Hey everybody! ‘Tis the season for people to start thinking about their upcoming January diets, so I thought I’d re-post this diet story for your reading pleasure (or horror, you pick). Here’s to a new year of not dieting!
It starts out with a simple declaration: “I really need to eat better. And I could shed a few pounds. It’s for my health.” So you join a weight loss group. You don’t really think of it as a diet because diets don’t work, everybody knows this. You’re just going to eat healthier and lose weight.
You measure and weigh out portions with the fancy food scale you bought and the measuring spoons that tell you exactly what one portion of everything is. At first this is easy and kind of fun, like a game. You’re a little bit hungry, but it tells you that your new diet eating plan is working, or at least that’s what someone in your weight loss group told you. You do frequently think about cookies and cupcakes, a lot more than you used to, but you’re not going to have any because this is for your health. Also, they don’t fit into your eating plan.
You love walking, so that becomes your main source of exercise. You walk almost every day and you love it.
You lose a few pounds pretty quickly and you think that all the weighing and measuring and avoiding of butter was worth it. People constantly tell you how great you look now that you’ve lost weight. That feels pretty good! Luckily, you barely hear the insult in the compliment.
After a few weeks, you have your first trip out to a restaurant with friends. You’ve been avoiding this for a while but you miss your friends and eating out. You scan the menu for something you can eat without breaking your diet new way of eating, but there is nothing. You heard about how restaurants will prepare food to your specifications if you ask. “Can I have a plain, skinless grilled chicken breast and steamed vegetables without any butter or oil?” The meal arrives and you are elated at how easy it was to ask and get what you wanted requested. Then you eye your friends’ meals and your mouth starts to water a little bit. However, you are also proud of how good you are being, and you revel in a mild sense of moral superiority at your eating austerity. You don’t even have a bite of the dessert your friends split. It looks delicious.
Soon you have lost several pounds. Somewhere along the way you decide on a number. What you have lost is great but you have not yet reached the number. You have reliably lost a little bit each week with your diet sensible eating that you think getting to the number will be easy. But then a funny thing happens. The number on the scale stops going down. For weeks. “You’re just on a plateau,” says the kindly weight loss counselor. “It happens to everyone. Just keep at it.”
Clearly things must change. You cut your portions down a bit more. Walking for exercise, you decide, is just not cutting it, so you join a gym and start moving very fast on cardio machines. You don’t like being inside instead of outside and you dread the sweaty, exhaustive pace, but hey, this is for your health.
A few weeks after you’ve made these restrictions changes, the scale breaks free and drops a pound. “Congratulations!” the lady says as she takes your weekly payment.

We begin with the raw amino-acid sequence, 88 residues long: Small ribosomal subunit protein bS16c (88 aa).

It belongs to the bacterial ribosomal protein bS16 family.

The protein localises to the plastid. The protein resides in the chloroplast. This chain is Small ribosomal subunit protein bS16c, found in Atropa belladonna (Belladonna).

Even more diet changes: you switch to a very high fiber cereal that tastes like gravel and gives you painful gas cramps every afternoon. You eat massive quantities of low fat microwave popcorn (the kind you heard gives people who produce it “popcorn lung”) throughout the day to keep the now-constant gnawing hunger at bay. You make large quantities of steamed vegetables and low-fat, low-carb vegetable soup that you don’t want to eat after it’s made – but you do. Even with all those vegetables to fill you up, you are still hungry before you go to bed. You suck on a sugar free candy to fool the pangs away.
You lose a few more pounds but the scale stalls again. You have stopped eating out altogether – you can’t stand looking at others’ meals, can’t deal with the wonderful aromas of the foods you are afraid to eat. You’ve bought new clothes for your slimmer body but have nowhere to wear them because social outings usually involve food or drink, and right now you can’t have too much of either of those. It’s just not worth messing up all that work you’ve done on your weight health.
One day, you get tired of eating the same 10 safe foods and go out with friends. “What the hell!” you think, and order steak and mashed potatoes and sautéed vegetables. You think you deserve this because you’ve been good, but the fact is that you cannot stop yourself from eating the entire plate, well past your point of fullness. Even though your stomach hurts, you order dessert and eat it all yourself. You are not sure what came over you to make you eat that much.
You feel ashamed of your binge and determine to get back on the wagon. You do at first, but that meal opened the flood gates. You think of food 24 hours a day. You simultaneously lust for and fear your next meal. You double down on your exercise and diet (yes, yes, it’s a diet, you know it and can no longer deny this to yourself), but the number on the scale starts to move up a little anyway.
You hate everything you are doing to maintain this weight loss. You hate the gym and feeling like you have to go. You are so bored of your monotonous diet and also the lack of taste, and you are so so hungry. You dream of cheesecake one night and wake up in despair. You are not sure this is for your health anymore.
You keep gaining weight, even though you never really stopped dieting and exercising. So you start eating everything and anything you want. You know this is worse than how you ate before you dieted but you need to fill yourself, fill up the hollow feeling. You quit exercising, including walking, you haven’t done that in forever anyway and all the joy has gone out of it for you. Nobody compliments you on your weight gain.
When all is said and done, you have gained back all your weight plus a few more pounds. You don’t know that this is your body’s way of saving your life from another famine like the one it thinks you just went through. You also don’t know, yet, that you will go through this many more times, trying a different diet (Zone, Atkins, South Beach, Paleo, Volumetrics, Jenny Craig, Nutrisystem) each time, all with the same results. And in the end you’ll have gained an extra 40 (or 50, or 60, or 100) pounds and you will think it is all your fault.
Someday you will find out that there is another way. It’s a way to learn how to be healthy but without worrying about your weight. A way to live without fighting your body. You will find that revolutionary. It will be called Health at Every Size®.Will you choose it?
*This is a composite of many different diet experiences…including mine.